Foroutan, M., Steinmetz, G., Zimbelman, James R. and Duguay, C. R.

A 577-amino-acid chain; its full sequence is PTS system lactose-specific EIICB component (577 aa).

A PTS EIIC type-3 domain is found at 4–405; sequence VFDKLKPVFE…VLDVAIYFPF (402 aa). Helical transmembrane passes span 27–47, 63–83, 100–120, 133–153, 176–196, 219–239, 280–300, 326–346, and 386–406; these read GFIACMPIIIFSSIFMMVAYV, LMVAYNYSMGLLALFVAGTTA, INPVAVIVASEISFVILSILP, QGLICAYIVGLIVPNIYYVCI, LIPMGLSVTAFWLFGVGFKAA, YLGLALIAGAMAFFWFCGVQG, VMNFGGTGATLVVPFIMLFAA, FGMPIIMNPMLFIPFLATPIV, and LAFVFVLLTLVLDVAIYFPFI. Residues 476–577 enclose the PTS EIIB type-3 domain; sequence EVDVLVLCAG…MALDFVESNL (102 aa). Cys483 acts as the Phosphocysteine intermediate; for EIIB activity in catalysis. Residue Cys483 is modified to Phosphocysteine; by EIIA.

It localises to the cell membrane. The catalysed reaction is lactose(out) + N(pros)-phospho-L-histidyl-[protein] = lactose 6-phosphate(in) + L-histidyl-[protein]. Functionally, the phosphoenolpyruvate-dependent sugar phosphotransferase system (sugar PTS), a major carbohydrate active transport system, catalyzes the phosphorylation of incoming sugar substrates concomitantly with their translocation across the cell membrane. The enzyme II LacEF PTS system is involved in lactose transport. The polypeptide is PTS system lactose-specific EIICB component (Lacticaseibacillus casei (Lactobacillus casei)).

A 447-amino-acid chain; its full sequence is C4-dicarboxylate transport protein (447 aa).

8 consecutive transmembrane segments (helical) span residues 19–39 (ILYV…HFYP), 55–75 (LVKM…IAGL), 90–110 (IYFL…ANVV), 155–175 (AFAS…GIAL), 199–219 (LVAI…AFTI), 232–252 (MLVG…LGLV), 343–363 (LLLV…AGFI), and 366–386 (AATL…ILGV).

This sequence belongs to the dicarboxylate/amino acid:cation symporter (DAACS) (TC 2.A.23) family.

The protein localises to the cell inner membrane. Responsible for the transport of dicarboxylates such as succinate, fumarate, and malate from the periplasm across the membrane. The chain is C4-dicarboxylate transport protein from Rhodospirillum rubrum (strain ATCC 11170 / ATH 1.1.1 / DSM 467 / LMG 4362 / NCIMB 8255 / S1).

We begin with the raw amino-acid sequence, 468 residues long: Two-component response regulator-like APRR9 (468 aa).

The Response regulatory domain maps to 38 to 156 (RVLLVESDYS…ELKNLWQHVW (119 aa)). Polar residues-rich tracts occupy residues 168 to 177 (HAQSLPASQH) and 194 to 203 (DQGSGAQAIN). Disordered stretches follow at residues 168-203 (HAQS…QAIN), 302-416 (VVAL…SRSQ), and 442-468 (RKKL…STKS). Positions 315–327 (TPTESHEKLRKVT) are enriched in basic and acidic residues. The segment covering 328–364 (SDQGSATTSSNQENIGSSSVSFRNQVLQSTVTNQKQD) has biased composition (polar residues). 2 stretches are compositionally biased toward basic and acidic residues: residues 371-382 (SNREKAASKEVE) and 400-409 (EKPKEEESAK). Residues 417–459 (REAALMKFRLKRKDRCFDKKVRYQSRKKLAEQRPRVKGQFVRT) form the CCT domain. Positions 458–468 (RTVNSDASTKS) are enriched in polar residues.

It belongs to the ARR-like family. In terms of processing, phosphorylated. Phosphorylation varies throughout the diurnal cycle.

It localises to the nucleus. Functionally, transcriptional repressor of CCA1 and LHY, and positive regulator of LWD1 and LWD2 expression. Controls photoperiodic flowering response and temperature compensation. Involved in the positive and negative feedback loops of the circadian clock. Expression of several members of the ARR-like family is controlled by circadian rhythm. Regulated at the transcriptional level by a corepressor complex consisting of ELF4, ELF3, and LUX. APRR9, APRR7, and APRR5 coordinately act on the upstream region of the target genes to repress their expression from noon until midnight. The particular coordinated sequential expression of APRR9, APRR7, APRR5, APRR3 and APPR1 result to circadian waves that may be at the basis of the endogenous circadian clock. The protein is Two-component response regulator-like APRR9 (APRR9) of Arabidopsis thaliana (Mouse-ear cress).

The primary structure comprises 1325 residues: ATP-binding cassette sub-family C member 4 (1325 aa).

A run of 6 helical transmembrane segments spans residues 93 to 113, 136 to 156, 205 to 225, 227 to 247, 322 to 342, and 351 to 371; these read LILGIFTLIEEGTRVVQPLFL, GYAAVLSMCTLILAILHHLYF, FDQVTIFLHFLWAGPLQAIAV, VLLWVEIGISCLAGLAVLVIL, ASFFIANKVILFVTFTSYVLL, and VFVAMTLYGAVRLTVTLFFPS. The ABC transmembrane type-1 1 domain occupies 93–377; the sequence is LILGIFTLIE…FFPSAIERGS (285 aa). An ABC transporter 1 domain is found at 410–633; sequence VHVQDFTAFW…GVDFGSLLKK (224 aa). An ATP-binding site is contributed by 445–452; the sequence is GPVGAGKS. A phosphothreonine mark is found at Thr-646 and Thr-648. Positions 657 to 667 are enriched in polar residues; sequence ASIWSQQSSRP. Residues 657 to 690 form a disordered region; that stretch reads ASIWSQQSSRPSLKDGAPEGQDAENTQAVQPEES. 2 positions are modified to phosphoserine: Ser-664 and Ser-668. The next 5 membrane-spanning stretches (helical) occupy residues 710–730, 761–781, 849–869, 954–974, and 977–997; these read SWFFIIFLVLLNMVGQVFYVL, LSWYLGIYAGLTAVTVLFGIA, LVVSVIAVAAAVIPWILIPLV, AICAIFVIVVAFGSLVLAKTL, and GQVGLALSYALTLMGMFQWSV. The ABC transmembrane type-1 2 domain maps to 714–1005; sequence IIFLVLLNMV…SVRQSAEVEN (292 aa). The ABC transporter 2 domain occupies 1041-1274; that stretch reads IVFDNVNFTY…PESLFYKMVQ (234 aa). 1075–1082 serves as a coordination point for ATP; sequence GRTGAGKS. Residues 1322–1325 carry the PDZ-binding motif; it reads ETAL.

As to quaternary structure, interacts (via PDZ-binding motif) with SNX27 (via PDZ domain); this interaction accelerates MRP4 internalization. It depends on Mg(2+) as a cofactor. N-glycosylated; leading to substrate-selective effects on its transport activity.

Transverse Aeolian Ridges (TARs) are curious aeolian megaripples on Mars, but there are few sites identified thus far to study as terrestrial analogs. A new terrestrial analog site for TARs has been found in and around an isolated volcano caldera in the Sahara Desert of Libya. The Wau-an-Namus volcano is potentially active and recognizable from space because of its strong albedo contrast. Wau-an-Namus has large dark aeolian megaripple bedforms, with the same horizontal length scales and overall planform patterns as observed for TARs on Mars. Some new patterns for these TAR-like features also have been found at Wau-an-Namus, such as stripe-like and clustered patterns, which may shed new light on the formation of these features on both planets. Other aeolian features such as sand dunes and dust devil tracks are also evident in this region. This is the first terrestrial analog site with dark megaripple features, similar to some TARs on Mars. The dark halo around Wau-an-Namus, visible from space, represents a unique site to study the formation and evolution of these mysterious features, and thereby further our understanding of the probable recent history of the wind regime on Mars.